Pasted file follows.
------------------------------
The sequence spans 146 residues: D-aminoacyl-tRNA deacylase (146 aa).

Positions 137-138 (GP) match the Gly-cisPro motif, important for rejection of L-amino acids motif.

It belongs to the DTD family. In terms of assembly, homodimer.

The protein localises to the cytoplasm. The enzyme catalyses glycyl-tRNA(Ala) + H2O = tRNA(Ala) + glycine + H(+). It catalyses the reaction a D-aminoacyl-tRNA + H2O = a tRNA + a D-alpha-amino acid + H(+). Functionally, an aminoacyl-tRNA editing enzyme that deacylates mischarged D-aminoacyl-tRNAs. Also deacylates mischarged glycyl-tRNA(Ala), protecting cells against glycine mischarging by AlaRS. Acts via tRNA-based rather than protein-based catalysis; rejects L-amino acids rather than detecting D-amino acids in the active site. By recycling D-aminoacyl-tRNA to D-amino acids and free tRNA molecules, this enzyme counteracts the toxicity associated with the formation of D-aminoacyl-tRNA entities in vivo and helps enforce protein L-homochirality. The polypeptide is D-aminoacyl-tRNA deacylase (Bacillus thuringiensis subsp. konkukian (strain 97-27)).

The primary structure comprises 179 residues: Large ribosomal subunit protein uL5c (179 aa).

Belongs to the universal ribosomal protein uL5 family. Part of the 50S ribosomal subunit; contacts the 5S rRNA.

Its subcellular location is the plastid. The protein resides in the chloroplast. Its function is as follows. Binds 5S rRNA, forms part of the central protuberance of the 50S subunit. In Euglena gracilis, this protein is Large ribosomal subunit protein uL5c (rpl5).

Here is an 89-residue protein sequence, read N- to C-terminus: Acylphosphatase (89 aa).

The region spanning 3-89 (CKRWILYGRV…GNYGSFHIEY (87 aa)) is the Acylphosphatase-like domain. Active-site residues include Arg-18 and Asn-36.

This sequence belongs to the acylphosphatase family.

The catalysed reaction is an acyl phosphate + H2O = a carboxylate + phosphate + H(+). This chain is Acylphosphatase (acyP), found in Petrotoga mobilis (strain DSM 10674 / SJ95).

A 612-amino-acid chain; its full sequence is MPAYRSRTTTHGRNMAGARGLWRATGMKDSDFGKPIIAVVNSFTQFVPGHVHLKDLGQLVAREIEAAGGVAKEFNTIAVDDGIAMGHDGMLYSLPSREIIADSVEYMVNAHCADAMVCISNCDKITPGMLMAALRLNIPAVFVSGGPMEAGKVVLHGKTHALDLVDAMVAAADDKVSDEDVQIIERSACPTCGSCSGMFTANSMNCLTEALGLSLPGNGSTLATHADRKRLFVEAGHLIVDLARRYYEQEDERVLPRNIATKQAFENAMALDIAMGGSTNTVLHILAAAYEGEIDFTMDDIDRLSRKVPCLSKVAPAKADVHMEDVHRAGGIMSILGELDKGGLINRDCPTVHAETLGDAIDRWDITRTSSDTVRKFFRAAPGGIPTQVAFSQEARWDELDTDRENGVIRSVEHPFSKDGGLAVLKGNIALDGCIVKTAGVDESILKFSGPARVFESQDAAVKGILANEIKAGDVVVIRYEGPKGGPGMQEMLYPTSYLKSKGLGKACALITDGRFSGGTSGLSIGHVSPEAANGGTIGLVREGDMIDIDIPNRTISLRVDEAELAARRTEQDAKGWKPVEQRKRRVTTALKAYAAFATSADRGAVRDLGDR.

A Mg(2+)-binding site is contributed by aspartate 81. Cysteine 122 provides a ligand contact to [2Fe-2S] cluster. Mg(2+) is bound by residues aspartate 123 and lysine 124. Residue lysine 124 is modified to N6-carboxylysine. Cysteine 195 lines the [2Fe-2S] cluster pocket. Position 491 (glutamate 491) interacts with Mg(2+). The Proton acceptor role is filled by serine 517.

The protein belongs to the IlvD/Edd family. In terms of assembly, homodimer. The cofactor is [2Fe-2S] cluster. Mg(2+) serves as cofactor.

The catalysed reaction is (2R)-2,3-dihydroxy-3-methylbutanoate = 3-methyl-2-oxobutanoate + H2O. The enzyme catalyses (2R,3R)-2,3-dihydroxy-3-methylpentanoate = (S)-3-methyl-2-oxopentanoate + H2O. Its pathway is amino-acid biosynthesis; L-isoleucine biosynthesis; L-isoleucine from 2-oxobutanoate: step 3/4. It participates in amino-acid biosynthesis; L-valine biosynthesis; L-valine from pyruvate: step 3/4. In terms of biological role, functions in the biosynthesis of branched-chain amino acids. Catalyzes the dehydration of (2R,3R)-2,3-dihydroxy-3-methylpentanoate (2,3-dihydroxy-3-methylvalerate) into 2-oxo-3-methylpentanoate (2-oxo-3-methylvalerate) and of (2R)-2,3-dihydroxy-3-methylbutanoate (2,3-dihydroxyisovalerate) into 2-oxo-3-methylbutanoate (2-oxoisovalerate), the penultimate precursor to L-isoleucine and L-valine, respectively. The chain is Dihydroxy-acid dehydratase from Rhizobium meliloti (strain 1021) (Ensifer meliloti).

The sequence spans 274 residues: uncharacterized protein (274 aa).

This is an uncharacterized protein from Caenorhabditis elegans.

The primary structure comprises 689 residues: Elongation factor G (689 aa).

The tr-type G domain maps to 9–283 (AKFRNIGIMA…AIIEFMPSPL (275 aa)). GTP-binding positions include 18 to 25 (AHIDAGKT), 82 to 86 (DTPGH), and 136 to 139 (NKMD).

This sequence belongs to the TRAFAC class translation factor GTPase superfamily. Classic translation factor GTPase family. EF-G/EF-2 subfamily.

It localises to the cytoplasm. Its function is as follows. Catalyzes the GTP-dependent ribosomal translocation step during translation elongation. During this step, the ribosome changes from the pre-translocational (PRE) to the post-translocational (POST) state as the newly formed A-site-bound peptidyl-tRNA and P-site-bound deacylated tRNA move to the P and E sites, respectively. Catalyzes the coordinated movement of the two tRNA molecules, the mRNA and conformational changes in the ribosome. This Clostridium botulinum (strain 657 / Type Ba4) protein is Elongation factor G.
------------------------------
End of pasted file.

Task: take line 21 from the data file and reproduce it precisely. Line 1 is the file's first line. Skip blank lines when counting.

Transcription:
It localises to the cytoplasm. Its function is as follows. Catalyzes the GTP-dependent ribosomal translocation step during translation elongation. During this step, the ribosome changes from the pre-translocational (PRE) to the post-translocational (POST) state as the newly formed A-site-bound peptidyl-tRNA and P-site-bound deacylated tRNA move to the P and E sites, respectively. Catalyzes the coordinated movement of the two tRNA molecules, the mRNA and conformational changes in the ribosome. This Clostridium botulinum (strain 657 / Type Ba4) protein is Elongation factor G.